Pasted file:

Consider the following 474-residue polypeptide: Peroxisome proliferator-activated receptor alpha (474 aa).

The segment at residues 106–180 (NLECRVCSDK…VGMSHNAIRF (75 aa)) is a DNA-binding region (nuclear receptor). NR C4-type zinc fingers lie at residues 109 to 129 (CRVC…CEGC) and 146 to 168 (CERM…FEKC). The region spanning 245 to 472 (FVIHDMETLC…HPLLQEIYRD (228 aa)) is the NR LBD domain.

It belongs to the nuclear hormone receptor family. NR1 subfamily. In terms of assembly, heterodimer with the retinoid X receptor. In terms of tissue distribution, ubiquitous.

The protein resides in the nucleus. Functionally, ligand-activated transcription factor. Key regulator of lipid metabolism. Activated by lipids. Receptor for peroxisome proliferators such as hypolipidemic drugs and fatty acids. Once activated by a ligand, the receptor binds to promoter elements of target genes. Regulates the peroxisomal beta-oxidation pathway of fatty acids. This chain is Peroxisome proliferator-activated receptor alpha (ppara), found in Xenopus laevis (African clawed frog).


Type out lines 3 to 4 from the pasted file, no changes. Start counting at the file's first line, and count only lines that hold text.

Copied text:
It belongs to the nuclear hormone receptor family. NR1 subfamily. In terms of assembly, heterodimer with the retinoid X receptor. In terms of tissue distribution, ubiquitous.

The protein resides in the nucleus. Functionally, ligand-activated transcription factor. Key regulator of lipid metabolism. Activated by lipids. Receptor for peroxisome proliferators such as hypolipidemic drugs and fatty acids. Once activated by a ligand, the receptor binds to promoter elements of target genes. Regulates the peroxisomal beta-oxidation pathway of fatty acids. This chain is Peroxisome proliferator-activated receptor alpha (ppara), found in Xenopus laevis (African clawed frog).